Grattan Institute

Grattan Institute aspires to contribute to public policy in Australia as a liberal democracy in a globalised economy. Our work is objective, evidence-driven and non-aligned. We foster informed public debate on the key issues for Australia through both public events and private forums engaging key decision makers and the broader community. Twitter: @GrattanInst


Displaying 381 - 400 of 424 articles

We’re comfortable buying things we can touch, but we can get used to a market in intangibles. Jeremy Brooks

Can there be a ‘free market’ in carbon?

Many are puzzled by the political theory of carbon markets. Why does the Institute for Public Affairs – a libertarian think tank – oppose a market in carbon? Tim Wilson, for example, thinks that private…
A new report shows that universities that conduct a large amount of research aren’t necessarily better at teaching. Lecture image from

Is university research good for teaching?

Australian higher education is dominated by its universities, and therefore by institutions that have dual teaching and research missions. There is a long debate about whether these two activities complement…
Australia’s energy regulations need a clean up. Flickr/Looking Glass

Energy reform key to productivity, paves way for carbon action

Prime Minister Kevin Rudd ducked the question of changes to carbon pricing in his National Press Club address yesterday. But he put energy market reform at the top of his “New National Competitiveness…
New higher education minister Kim Carr is considering a rethink on the opening up of university places. AAP/Julian Smith

Should higher education student numbers be capped?

Australia may be going through higher education ministers at an extraordinary rate, but they seem determined to use their time in office. First Craig Emerson announced major funding cuts to universities…
Reducing carbon pollution has bi-partisan support. It wouldn’t hurt to re-open debate on the method. takver/flickr

Switching carbon from fixed price to ETS: should Rudd do it?

Carbon pricing has helped to destroy three political leaders - Malcolm Turnbull, Kevin Rudd and Julia Gillard - since 2009. Why would a re-minted Prime Minister Rudd want to touch such a poisoned chalice…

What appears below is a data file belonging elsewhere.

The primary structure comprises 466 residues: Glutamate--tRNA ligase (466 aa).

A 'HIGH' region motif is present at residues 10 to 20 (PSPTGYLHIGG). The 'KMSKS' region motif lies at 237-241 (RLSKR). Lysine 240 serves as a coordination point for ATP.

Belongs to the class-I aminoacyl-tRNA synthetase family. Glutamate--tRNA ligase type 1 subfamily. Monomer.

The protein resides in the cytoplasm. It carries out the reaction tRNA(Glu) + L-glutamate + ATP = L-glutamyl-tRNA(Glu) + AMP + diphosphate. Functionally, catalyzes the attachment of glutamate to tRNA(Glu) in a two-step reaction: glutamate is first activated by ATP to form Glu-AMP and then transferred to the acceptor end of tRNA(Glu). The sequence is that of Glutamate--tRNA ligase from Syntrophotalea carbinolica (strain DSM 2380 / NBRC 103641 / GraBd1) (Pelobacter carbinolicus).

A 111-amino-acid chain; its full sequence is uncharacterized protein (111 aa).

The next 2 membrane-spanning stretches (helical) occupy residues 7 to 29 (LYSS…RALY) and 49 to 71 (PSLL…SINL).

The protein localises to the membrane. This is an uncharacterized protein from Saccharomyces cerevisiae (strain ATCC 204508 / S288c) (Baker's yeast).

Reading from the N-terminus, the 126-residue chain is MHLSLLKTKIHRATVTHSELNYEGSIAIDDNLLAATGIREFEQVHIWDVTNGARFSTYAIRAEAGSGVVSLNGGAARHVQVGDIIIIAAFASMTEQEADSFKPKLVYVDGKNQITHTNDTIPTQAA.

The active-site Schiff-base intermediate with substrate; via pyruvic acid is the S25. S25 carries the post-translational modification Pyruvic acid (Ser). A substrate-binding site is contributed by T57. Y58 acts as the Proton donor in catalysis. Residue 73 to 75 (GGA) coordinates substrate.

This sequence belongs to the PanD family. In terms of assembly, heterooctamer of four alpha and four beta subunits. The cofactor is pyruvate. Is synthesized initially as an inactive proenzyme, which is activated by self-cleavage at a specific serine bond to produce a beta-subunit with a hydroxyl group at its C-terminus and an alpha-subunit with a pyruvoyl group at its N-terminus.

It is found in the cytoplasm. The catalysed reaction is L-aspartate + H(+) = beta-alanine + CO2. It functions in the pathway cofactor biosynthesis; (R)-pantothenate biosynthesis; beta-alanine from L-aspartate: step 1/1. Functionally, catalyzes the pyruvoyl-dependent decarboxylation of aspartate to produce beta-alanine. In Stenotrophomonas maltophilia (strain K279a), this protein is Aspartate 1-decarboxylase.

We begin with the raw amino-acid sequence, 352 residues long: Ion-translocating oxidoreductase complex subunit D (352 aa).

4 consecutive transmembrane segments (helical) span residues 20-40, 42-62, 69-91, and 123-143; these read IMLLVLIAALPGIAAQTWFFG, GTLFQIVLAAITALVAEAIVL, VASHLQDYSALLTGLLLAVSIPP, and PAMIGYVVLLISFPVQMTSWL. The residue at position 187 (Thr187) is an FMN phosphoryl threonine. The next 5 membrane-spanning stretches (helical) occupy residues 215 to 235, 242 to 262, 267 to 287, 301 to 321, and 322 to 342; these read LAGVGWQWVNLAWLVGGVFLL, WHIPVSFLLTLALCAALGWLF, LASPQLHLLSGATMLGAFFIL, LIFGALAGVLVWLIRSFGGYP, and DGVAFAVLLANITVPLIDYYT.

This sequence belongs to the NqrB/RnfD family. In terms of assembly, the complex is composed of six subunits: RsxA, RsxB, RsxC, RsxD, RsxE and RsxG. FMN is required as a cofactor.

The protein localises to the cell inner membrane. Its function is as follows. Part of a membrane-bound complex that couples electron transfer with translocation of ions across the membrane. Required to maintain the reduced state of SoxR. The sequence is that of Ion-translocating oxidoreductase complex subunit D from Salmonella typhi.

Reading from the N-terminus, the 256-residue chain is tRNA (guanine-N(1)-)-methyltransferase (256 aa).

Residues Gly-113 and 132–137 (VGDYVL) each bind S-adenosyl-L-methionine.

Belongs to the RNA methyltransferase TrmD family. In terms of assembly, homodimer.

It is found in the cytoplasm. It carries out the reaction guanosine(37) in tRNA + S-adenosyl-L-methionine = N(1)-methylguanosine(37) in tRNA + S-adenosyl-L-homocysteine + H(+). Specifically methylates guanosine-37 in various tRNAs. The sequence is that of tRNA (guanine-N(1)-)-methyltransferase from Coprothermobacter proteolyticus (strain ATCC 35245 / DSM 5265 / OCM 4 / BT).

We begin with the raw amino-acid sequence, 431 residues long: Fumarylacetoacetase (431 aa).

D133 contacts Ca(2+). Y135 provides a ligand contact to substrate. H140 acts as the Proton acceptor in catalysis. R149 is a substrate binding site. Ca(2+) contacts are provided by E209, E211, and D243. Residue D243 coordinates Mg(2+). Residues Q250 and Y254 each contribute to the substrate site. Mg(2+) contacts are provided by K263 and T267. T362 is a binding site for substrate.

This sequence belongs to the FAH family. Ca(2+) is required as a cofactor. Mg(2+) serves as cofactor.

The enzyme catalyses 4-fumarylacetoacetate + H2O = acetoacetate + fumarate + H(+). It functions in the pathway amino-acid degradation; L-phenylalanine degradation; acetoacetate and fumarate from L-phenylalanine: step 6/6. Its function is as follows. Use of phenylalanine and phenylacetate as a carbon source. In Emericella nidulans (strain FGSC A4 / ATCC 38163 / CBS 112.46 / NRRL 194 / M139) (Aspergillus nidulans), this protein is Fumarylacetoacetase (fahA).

Worried about the future of maths and science in Australia? More graduates is not the answer. Bubble image from

A bubble about to burst: why we don’t need more maths and science graduates

MATHS AND SCIENCE EDUCATION: We’ve asked our authors about the state of maths and science education in Australia and its future direction. Today, Andrew Norton argues that government promotion of science…
Attorney-general Mark Drefyus has been forced to withdraw the government’s political funding bill after the opposition changed tack and withdrew their support. AAP/Alan Porritt

Money-go-round: the campaign finance reform that never was

The Gillard government has withdrawn its political funding reform bill after the opposition performed an about-face and dropped its support for the proposal. In a May 24 letter circulated by attorney-general…

Surplus hopes pinned on heroic assumptions

As a recent Grattan Institute report showed, Australian governments face a decade of deficits unless governments make tough decisions to both reduce expenditure and increase taxes. How does the 2013-14…
Federal treasurer Wayne Swan’s election year budget has to reconcile huge revenue writedowns with spending promises for schools and the disability insurance scheme. AAP Image/Lukas Coch

Federal budget 2013: expert reactions

Australian Federal Treasurer Wayne Swan has handed down his sixth budget, facing an almost impossible task: how to reconcile an enormous revenue shortfall with big spending promises, all while keeping…